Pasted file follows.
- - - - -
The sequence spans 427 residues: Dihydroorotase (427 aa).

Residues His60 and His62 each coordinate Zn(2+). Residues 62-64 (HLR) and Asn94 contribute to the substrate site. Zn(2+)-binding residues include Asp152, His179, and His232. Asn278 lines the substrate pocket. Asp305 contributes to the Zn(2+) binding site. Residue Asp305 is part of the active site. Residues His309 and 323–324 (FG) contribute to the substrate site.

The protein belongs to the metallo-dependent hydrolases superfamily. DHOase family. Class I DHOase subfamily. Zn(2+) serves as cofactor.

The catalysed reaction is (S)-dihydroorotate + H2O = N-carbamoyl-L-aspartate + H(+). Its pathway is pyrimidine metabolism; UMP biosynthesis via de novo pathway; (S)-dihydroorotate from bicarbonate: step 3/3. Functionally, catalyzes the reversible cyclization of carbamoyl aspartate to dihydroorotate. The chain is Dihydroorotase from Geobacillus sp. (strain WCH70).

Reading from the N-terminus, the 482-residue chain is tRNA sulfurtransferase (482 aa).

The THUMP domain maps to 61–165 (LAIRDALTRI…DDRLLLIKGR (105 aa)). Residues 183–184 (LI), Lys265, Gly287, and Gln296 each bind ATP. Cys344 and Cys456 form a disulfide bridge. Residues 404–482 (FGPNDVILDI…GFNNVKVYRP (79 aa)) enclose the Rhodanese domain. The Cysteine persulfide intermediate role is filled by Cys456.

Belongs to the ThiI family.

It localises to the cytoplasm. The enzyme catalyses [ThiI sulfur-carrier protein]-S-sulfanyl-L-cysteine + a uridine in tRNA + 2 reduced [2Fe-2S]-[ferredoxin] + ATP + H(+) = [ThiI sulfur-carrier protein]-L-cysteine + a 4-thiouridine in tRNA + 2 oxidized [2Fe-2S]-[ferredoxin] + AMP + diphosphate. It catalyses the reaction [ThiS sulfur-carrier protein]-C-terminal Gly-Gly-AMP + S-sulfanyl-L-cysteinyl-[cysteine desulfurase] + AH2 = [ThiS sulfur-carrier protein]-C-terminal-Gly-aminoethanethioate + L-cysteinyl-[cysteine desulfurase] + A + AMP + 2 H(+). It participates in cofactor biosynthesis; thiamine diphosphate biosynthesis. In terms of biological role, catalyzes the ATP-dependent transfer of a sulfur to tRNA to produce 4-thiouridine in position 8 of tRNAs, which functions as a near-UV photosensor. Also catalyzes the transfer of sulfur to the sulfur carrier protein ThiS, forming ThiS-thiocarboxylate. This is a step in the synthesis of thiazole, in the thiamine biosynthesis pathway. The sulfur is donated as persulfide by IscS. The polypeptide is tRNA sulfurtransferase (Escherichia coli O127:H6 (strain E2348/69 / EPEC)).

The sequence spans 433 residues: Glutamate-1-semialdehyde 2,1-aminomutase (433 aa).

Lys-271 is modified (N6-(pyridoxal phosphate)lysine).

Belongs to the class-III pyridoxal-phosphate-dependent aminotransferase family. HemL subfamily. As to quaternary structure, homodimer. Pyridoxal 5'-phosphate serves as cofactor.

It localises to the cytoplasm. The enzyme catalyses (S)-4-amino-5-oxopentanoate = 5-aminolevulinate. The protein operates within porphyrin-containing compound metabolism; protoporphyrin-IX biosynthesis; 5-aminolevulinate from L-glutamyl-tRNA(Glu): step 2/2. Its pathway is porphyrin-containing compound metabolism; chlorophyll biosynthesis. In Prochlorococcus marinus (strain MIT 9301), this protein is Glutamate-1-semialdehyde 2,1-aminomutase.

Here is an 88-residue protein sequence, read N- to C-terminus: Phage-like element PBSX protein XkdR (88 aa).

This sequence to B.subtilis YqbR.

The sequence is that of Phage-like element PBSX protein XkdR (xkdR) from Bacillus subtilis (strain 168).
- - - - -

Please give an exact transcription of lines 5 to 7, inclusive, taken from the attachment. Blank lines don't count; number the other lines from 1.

Reading from the N-terminus, the 482-residue chain is tRNA sulfurtransferase (482 aa).

The THUMP domain maps to 61–165 (LAIRDALTRI…DDRLLLIKGR (105 aa)). Residues 183–184 (LI), Lys265, Gly287, and Gln296 each bind ATP. Cys344 and Cys456 form a disulfide bridge. Residues 404–482 (FGPNDVILDI…GFNNVKVYRP (79 aa)) enclose the Rhodanese domain. The Cysteine persulfide intermediate role is filled by Cys456.

Belongs to the ThiI family.